If there’s one thing the NCAA Tournament is known for, it’s, well, madness. When the first round begins, 64 teams enter and less than a month later, only one will walk out as a champion.

BRACKET CHALLENGE GAME

The Madness is underway.
CHECK YOUR BRACKET
What does this mean? Upsets. Lots, and lots, of upsets.

That’s nothing new. If anything, upsets are synonymous with the month of March. But where are those upsets most likely to occur?

Other than 2011, when the Southeast and Southwest regionals made a one-time appearance, we’ve had the same four regionals for the past 10 years: East, West, South and Midwest. And looking at the tournament history for those past 10 years gives us some interesting insights.

RELATED: How do seeds perform in the Final Four?

For starters, if you’re a top-ranked team, cross your fingers that you don’t end up in the Midwest. Over the past 10 years, one third of all games in the Midwest regional have been upsets (any lower-ranked team defeating a higher-ranked team) — the most of any regional. What's more, just over a fifth of games (20.7 percent) have been major upsets (an upset with a seed differential of five or more).

  East West South Midwest
 

Total upsets

(Major upsets)

Total upsets

(Major upsets)

Total upsets

(Major upsets)

Total upsets

(Major upsets)

2016 4 (2) 4 (2) 4 (2) 7 (5)
2015 5 (3) 2 (1) 3 (2) 2 (1)
2014 5 (2) 3 (1) 7 (4) 5 (4)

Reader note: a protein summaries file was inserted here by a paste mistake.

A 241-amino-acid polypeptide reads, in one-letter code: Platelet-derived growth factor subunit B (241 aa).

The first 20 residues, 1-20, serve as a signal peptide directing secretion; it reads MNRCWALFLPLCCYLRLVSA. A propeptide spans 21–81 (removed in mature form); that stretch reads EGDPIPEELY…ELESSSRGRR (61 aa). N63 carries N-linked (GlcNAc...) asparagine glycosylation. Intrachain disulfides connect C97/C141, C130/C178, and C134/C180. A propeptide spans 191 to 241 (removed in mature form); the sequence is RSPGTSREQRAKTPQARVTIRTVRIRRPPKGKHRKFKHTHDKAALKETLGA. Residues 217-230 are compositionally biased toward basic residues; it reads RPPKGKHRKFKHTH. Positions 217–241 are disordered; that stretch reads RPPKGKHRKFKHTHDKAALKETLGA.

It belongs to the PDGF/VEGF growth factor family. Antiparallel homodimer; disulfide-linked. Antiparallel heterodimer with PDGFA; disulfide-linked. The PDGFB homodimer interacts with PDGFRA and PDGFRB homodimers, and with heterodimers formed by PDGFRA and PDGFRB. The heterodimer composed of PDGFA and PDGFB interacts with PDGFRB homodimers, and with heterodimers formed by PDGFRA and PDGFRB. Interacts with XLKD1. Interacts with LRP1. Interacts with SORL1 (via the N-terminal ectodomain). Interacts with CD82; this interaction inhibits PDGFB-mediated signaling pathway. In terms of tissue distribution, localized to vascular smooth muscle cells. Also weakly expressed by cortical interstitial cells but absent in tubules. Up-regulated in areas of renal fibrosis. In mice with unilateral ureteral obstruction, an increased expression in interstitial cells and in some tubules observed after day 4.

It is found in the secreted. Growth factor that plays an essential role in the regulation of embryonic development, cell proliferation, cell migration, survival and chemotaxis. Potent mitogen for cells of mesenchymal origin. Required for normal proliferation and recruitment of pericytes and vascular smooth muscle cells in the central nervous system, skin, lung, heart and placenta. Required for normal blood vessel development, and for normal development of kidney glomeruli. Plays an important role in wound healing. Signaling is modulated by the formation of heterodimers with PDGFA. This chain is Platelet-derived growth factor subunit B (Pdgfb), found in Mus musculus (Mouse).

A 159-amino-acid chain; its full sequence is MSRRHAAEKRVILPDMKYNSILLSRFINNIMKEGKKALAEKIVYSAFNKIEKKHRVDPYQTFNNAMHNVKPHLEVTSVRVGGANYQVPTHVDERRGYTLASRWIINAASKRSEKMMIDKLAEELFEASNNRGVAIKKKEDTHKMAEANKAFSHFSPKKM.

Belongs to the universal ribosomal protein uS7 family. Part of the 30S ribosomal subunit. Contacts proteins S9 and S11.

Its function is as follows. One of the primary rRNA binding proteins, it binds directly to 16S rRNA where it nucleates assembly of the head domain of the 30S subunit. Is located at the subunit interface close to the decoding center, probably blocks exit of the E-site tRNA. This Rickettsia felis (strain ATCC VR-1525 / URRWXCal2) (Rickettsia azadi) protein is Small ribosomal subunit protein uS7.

2013 5 (1) 8 (5) 5 (3) 2 (2)
2012 2 (0) 4 (1) 4 (3) 7 (4)
2011 4 (2) 3 (0) N/A N/A
2010 7 (4) 4 (1) 3 (2) 6 (2)
2009 3 (1) 4 (0) 2 (1) 6 (3)
2008 2 (0) 4 (3) 1 (0) 6 (5)
2007 4 (0) 2 (1) 2 (0) 4 (2)
TOTAL 41 (15) 38 (15) 31 (17) 45 (28)
TOTAL % 27.3% (10%) 25.3% (10%) 23% (12.6%) 33.3% (20.7%)

On the flip side is the South regional, where only 23 percent of the 135 games in the past 10 years have been upsets — the least among all regionals.

The next bit of information seems to follow naturally, then. Six of the past 10 national champions (and two of the runners-up) have come out of the South regional. 

  Champion Regional
2016 Villanova South
2015 Duke South
2014 Connecticut East
2013 Louisville Midwest
2012 Kentucky South
2011 Connecticut West
2010 Duke South
2009 North Carolina South
2008 Kansas Midwest
2007 Florida  South

The craziest any regional has gotten in the past 10 years was in 2013, when the West saw eight upsets in its 15 games. No. 12 seed Mississippi, No. 13 seed La Salle and No. 14 seed Harvard all wreaked havoc on brackets by pulling off first-round wins. In the Round of 32, No. 9 seed Wichita State took down AP No. 1 Gonzaga, then punched its ticket to the Final Four with a 70-66 win over No. 2 Ohio State in the Elite Eight.

RELATED: History shows AP No. 1 is far from a championship lock

That year was one of three that saw five major upsets in one regional. The other two were in 2016 and 2008, both in the Midwest regional. Last year's Midwest saw No. 15 seed Middle Tennessee shock No. 2 seed Michigan State and Syracuse become the first No. 10 seed to ever reach the Final Four. In 2008, the Midwest regional was the stage upon which a little-known guard named Steph Curry took his No. 10 seed Davidson Wildcats all the way to the Elite Eight.

But as fun as upsets are, a perfect regional is also something to marvel at. The closest we've come in the past 10 years was in 2008's South regional, where the only upset of its 15 games came when No. 5 seed Michigan State took down No. 4 seed Pittsburgh 65-54 in the Round of 32. Thrilling.

In the end, does the name of the regional a team ends up in really have any bearing on their fate? Probably not. But if there's one thing the NCAA Tournament has taught us, it's that probablys matter little in March.